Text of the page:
The last stage of our travel in the world of mixed models brings us to the analysis of models with both moral hazard and nonverifiability. We now assume that the agent first exerts a nonobservable effort that affects the realization of the state of nature, but this state of nature remains nonverifiable, even though its realization is common knowledge between the principal and the agent. The timing of con- tracting is thus exactly the same as in figure 7.6, except that, at date t = 3, the state of nature θ is now observed by both the principal and the agent.
If effort were observable, we would be in the case of models with pure non- verifiability of the state of nature θ. The analysis that we made in chapter 6 shows how the principal and the agent can then agree ex ante, i.e., at date t = 0, on a mechanism, possibly an extensive form game, which ensures that the first-best out- come is uniquely implemented ex post once the state of nature becomes known. How much of this result still holds when effort is not observable by the princi- pal? The answer is quite unsurprising: the first-best can generally no longer be implemented, but the nonverifiability of the state of nature does not bring more distortion than what we find in a model with pure moral hazard and verifiability of the state of nature. In other words, an upper bound of what can be achieved by the principal in a mixed model with moral hazard and nonverifiability is obtained in the model with pure moral hazard, where the state of nature could be described ex ante and used to write the contract. Moreover, this upper bound is actually achieved.
To prove this result, let us consider the pure moral hazard model of sec- tion 4.4. Only the agent’s effort cannot be verified. Assuming that the principal wants to induce a high effort from a risk-averse agent, we know that he must let the latter bear some risk. Still denoting the rents obtained by the agent in each state of nature by , the agent’s moral hazard incentive compatibility constraint is written as
The agent’s participation constraint is
Under pure moral hazard, the principal’s problem becomes
Repeating the analysis of section 4.4, we could easily prove that (7.76) and (7.77) are both binding. This yields the following expressions of the moral hazard ex post rents in each state of nature:
Moreover, the optimal outputs chosen by the principal in each state of nature are equal to their first-best values: q∗ such that S‘(q∗) = θ when r realizes, and q¯* such that when θ¯ instead realizes. Transfers in each state of nature are thus given by .
Figure 7.7 describes these contracts by points AMH and BMH.
We now turn to the case where the state of nature θ is nonverifiable. Let us first consider how ex post negotiations perform in this environment. Assuming that the principal keeps all bargaining power at the ex post bargaining stage, the agent gets zero rent in each state of nature. Anticipating this, the agent has no incentive to exert effort at the ex ante stage. This is an instance of the hold-up problem that we will discuss more extensively in section 9.4.2. Signing an incentive compatible contract with a risk-averse agent at the ex ante stage implies some allocative inef- ficiency, even in the absence of moral hazard, as we know from section 2.11.2. Those inefficiencies can nevertheless be avoided if the agent and the principal agree ex ante to play a mechanism ex post, where both report messages over the state of nature. To implement the pure moral hazard outcome (AMH, BMH), we will thus have to rely on Nash implementation, which now gets all of its strength.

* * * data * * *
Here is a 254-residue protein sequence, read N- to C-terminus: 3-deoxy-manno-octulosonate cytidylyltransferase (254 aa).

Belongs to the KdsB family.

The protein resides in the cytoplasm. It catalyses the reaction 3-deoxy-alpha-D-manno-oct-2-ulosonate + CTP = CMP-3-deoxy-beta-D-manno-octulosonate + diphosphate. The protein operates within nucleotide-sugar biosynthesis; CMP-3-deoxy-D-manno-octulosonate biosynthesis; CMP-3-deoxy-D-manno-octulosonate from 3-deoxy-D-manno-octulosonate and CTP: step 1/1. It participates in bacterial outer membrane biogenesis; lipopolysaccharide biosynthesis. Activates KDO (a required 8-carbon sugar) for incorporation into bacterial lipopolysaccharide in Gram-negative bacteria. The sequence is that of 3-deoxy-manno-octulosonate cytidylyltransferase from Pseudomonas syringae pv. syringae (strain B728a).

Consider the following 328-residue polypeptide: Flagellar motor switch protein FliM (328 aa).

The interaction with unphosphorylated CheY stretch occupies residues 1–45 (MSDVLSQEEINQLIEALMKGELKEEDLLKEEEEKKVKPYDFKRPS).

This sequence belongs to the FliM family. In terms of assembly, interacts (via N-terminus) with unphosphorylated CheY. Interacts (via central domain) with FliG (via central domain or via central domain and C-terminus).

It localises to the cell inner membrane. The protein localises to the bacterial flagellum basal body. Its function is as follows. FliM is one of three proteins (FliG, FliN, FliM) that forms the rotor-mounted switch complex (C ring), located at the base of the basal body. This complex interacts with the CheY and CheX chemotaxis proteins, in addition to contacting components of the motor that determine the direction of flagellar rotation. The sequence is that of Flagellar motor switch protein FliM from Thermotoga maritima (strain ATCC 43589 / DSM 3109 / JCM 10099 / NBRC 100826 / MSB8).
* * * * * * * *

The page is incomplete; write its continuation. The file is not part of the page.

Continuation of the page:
Figure 7.7: Moral Hazard and Nonverifiability
Figure 7.8: Nash Implementation in a Mixed Model
Adopting the same notations as in chapter 6, the game form to be played in each state of nature is illustrated in figure 7.8.
The conditions for Nash implementation of the outcome with pure moral hazard are now easy to obtain.
To have a truthful Nash equilibrium in state θ, we should have
Similarly, to have a truthful Nash equilibrium in state θ¯, we should have
Finally, unique Nash implementation in both states of nature is obtained when
The possible values of satisfying the constraints (7.80), (7.83), and (7.85) (resp. (7.81), (7.82), and (7.84)) belong to set E (resp. F ) in figure 7.7.
We leave it to the reader to check that those sets are nonempty and thus the moral hazard contract , appended with the out-of- equilibrium punishments , allows one to get rid of the nonveri- fiability constraint. Our conclusion is summarized in proposition 7.6.
Proposition 7.6: Mixed models with moral hazard followed by nonverifi- ability of the state of nature do not entail more allocative distortions than those arising in models with pure moral hazard.
The result above relies heavily on the ability of the agents to play a Nash mechanism ex post. Other forms of contracting or not contracting at all will entail significant losses of welfare, contrary to what happened in chapter 6.
Source: Laffont Jean-Jacques, Martimort David (2002), The Theory of Incentives: The Principal-Agent Model, Princeton University Press.